The halophilic bacterium Halomonas smyrnensis from a modern salt lake used in experiments to induce biomineralization has resulted in the precipitation of monohydrocalcite and other carbonate minerals. In this study, a Halomonas smyrnensis WMS-3 (GenBank:MH425323) strain was identified based on 16S rDNA homology comparison, and then cultured in mediums with 3% NaCl concentration to induce monohydrocalcite at different Mg/Ca molar ratios of 0, 2, 5, 7, and 9. The growth curve of WMS-3 bacteria, pH values, NH4 + concentration, HCO3 − and CO3 2− concentration, carbonic anhydrase (CA) activity, and the changes in Ca 2+ and Mg 2+ ion concentration were determined to further explore the extracellular biomineralization mechanism. Moreover, the nucleation mechanism of monohydrocalcite on extracellular polymeric substances (EPS) was analyzed through studying ultrathin slices of the WMS-3 strain by High resolution transmission electron microscopy (HRTEM), Selected area election diffraction (SAED), Scanning transmission electron microscopy (STEM), and elemental mapping, besides this, amino acids in the EPS were also analyzed. The results show that pH increased to about 9.0 under the influence of ammonia and CA activity. The precipitation ratio (%, the ratio of the mass/volume concentration) of the Ca 2+ ion was 64.32%, 62.20%, 60.22%, 59.57%, and 54.42% at Mg/Ca molar ratios of 0, 2, 5, 7, and 9, respectively, on the 21st day of the experiments, and 6.69%, 7.10%, 7.74%, 8.09% for the Mg 2+ ion concentration at Mg/Ca molar ratios 2, 5, 7, and 9, respectively. The obtained minerals were calcite, Mg-rich calcite, aragonite, and hydromagnesite, in addition to the monohydrocalcite, as identified by X-ray diffraction (XRD) analyses. Monohydrocalcite had higher crystallinity when the Mg/Ca ratio increased from 7 to 9; thus, the stability of monohydrocalcite increased, also proven by the thermogravimetry (TG), derivative thermogravimetry (DTG) and differential scanning calorimetry (DSC) analyses. The C=O and CO -C organic functional groups present in/on the minerals analyzed by Fourier transform infrared spectroscopy (FTIR), the various morphologies and the existence of P and S determined by scanning electron microscope-energy dispersive spectrometer (SEM-EDS), the relatively more negative stable carbon isotope values (−16.91‰ to −17.91‰) analyzed by a carbon isotope laser spectrometer, plus the typical surface chemistry by XPS, all support the biogenesis of these mineral precipitates. Moreover, Ca 2+ ions were able to enter the bacterial cell to induce intracellular biomineralization. This study is useful to understand the mechanism of biomineralization further and may provide theoretical reference concerning the formation of monohydrocalcite in nature.
... It is generally accepted that the coal-bearing rocks in the Shanxi Formation (lower Permian) and the dark shale rocks in the Yanchang Formation (upper Triassic) are two important source rocks for the petroleum resources of the Ordos Basin (Yu et al., 2017). The Yanchang Formation forms a 1,000 − 1,300 m thick succession of detrital riverdelta-lake sediments (Zhang et al., 2010;Yang et al., 2014;Fan et al., 2018;Shi et al., 2019) in a humid paleoclimate (Qiu et al., 2015a(Qiu et al., , 2015b. The Mesozoic hydrocarbon reservoirs in the Zhenjing area (southwestern Ordos Basin) were sourced mainly from black shales of the Yanchang Formation Qiu et al., 2013;Shi et al., 2019;Wang et al., 2017), which is also a resource for unconventional oil and gas (Yang et al., 2017). ...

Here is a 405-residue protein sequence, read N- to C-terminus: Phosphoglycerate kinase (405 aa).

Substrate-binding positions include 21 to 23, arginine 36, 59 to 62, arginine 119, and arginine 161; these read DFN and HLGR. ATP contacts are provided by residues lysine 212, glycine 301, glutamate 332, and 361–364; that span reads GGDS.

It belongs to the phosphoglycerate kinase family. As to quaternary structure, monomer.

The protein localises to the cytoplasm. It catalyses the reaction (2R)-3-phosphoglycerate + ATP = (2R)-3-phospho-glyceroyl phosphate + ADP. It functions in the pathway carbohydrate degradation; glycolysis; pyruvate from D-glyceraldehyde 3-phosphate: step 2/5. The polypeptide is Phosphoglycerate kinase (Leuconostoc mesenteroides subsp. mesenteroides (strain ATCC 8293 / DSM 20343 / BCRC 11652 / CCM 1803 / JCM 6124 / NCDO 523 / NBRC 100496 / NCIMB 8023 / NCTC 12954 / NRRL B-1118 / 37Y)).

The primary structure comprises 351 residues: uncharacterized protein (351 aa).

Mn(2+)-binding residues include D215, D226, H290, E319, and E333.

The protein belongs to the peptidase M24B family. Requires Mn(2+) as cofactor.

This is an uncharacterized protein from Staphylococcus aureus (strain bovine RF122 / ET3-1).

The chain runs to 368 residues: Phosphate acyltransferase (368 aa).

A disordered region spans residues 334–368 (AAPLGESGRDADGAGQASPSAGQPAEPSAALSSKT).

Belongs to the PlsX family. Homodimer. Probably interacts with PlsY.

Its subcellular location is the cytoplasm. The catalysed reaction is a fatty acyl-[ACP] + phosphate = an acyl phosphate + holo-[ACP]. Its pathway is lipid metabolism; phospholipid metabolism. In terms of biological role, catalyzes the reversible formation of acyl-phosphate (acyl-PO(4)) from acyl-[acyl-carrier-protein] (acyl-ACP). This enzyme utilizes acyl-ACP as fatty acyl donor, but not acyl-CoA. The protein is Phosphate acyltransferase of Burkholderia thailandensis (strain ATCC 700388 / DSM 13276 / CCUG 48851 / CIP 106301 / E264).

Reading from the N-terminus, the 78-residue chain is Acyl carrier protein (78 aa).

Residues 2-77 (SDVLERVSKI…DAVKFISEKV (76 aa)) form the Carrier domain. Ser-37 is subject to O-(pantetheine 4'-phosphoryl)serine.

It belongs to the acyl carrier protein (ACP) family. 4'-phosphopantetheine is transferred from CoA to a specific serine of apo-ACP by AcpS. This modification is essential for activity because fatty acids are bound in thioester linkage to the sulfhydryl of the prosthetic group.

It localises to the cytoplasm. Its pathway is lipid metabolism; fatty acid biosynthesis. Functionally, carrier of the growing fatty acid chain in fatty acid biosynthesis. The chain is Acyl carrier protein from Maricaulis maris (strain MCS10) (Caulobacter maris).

Article
This study provides an integrated interpretation of the Mesozoic ‐ Cenozoic tectonothermal evolution of Permian strata in the Qishan area of the southwestern Weibei Uplift, Ordos Basin. Apatite fission‐track and apatite/zircon (U‐Th)/He thermochronometry, bitumen reflectance, thermal conductivity of rocks, paleotemperature recovery and basin modeling were used to recover the Meso‐Cenozoic tectonothermal history of Permian Strata. The Triassic AFT data has a pooled age of ∼180 ± 7 Ma (one age peak) with P(χ2) = 86%. The average corrected apatite (U‐Th)/He age of two Permian sandstones is ∼168±4 Ma and a zircon (U‐Th)/He age from Cambrian strata is ∼231±14 Ma. Bitumen reflectance and maximum paleotemperature of two Ordovician mudstones are 1.81%, 1.57% and ∼210°C, ∼196°C respectively. After undergoing a rapid subsidence and increasing temperature in the Triassic by a thermal abnormal, the Permian experienced four stages of cooling‐uplift history after the time when the maximum paleotemperature reached in the late Jurassic: (1) A cooling stage (∼163 Ma ‐ ∼140 Ma) with temperatures ranging from ∼132 °C to ∼53 °C and cooling rate of ∼3 °C/Ma, erosion thickness of ∼1900 m and an uplift rate of ∼82 m/Ma; (2) A cooling stage (∼140 Ma ‐ ∼52 Ma) with temperatures ranging from ∼53 °C to ∼47 °C and cooling rate less than ∼0.1 °C/Ma, erosion thickness of ∼300 m and an uplift rate of ∼3 m/Ma; (3) (∼52 Ma ‐ ∼8 Ma) with ∼47 °C to ∼43 °C and ∼0.1 °C/Ma, erosion thickness of ∼500 m and an uplift rate of ∼11 m/Ma; (3) (∼8 Ma – present) with ∼43 °C to ∼20 °C and ∼3 °C/Ma, erosion thickness of ∼650 m and an uplift rate of ∼81 m/Ma. Tectonothermal evolution history of the Qishan area in the Triassic was controlled by the interaction of the Qinling Orogeny and the Weibei Uplift, and the exposed Permian strata had the earliest uplift‐cooling time compared to other parts within the Weibei Uplift. The early Eocene at ∼52 Ma and late Miocene at ∼8 Ma, as two significant turning points after which both the rate of uplift and the rate of temperature changed rapidly, were two key time of uplift‐cooling history for the exposed Permian in the Qishan area.